One of the main reasons I am writing this is that we cannot simply wait and hope that the system changes, we have to make important decisions to help drive the change that we want to see. I believe that one way to do that is to set diversity targets.

Targets can ensure that Australia’s federal parliamentarians can accurately represent Australia’s population and give them a seat at the decision-making table. It means that the voices of the people and communities that they’re representing can be heard, particularly on issues that directly impact them. Diversity targets in Australian Parliament and political parties would be the first step in actively dismantling the inequality that has been rampant for too long.

While targets are not a permanent solution, they can provide the critical pathway to ensure that Australia’s population can have the opportunity to be represented in Parliament and set the standard for future generations.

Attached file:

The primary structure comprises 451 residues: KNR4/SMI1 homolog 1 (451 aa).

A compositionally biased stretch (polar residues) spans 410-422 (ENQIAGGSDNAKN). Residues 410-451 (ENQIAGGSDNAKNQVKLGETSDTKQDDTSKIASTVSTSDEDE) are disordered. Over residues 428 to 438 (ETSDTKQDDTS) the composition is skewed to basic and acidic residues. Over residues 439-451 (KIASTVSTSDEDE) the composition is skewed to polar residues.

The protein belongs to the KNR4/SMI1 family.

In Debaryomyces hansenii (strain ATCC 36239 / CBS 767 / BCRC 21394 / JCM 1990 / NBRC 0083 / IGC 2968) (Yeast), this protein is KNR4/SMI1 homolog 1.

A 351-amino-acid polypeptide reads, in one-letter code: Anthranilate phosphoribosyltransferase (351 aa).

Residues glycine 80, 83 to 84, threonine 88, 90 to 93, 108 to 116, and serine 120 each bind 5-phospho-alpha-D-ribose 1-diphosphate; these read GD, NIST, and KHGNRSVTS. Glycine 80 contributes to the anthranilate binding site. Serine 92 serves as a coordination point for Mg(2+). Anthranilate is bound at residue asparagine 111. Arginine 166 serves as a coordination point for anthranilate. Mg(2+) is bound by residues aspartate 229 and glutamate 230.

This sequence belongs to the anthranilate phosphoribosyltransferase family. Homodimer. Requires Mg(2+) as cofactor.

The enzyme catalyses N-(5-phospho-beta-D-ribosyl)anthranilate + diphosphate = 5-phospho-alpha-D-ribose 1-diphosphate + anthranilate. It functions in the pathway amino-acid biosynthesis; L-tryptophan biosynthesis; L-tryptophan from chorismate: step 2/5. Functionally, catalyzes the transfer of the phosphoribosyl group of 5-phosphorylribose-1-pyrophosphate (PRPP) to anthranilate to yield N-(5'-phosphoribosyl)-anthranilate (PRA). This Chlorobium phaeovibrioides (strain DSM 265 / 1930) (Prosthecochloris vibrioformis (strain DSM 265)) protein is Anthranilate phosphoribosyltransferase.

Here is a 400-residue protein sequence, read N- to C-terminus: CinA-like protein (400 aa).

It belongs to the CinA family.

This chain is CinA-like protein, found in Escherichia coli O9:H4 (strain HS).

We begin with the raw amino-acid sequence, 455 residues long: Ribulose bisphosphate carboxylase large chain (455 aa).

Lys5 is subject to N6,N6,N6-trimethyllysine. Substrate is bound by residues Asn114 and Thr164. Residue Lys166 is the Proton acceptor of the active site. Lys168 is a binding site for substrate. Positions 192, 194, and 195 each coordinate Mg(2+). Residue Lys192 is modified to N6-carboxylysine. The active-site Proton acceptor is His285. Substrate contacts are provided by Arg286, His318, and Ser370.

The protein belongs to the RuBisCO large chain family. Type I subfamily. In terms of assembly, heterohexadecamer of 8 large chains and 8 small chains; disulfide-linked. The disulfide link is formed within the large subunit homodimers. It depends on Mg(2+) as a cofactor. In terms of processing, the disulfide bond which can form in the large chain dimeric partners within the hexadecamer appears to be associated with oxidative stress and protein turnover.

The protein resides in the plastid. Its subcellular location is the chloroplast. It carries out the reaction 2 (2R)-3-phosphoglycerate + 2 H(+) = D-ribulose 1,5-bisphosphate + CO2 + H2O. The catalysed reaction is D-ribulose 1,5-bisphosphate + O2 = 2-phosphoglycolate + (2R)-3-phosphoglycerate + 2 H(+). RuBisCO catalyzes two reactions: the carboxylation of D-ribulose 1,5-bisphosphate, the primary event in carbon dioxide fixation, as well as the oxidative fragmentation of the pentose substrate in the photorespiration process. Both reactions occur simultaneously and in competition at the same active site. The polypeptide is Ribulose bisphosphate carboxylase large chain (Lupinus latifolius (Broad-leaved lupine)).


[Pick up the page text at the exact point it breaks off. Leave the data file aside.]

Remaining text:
Another idea was raised recently by The Greens who blasted Australia’s ban on dual citizens as “racist”. In a country as diverse as Australia stopping people from becoming a representative simply because they hold two passports does seem antiquated at best, and discriminatory at worst. Opening discussions around this issue would be a positive step. 

We need diverse voices in all levels of government. Diversity in decision-making spaces is critical, as it ensure that laws and policies best reflect the needs of people across the country. Having people with diverse backgrounds ensures that different ideas and perspectives can be heard, leading to innovative and inclusive solutions to Australia’s problems being developed.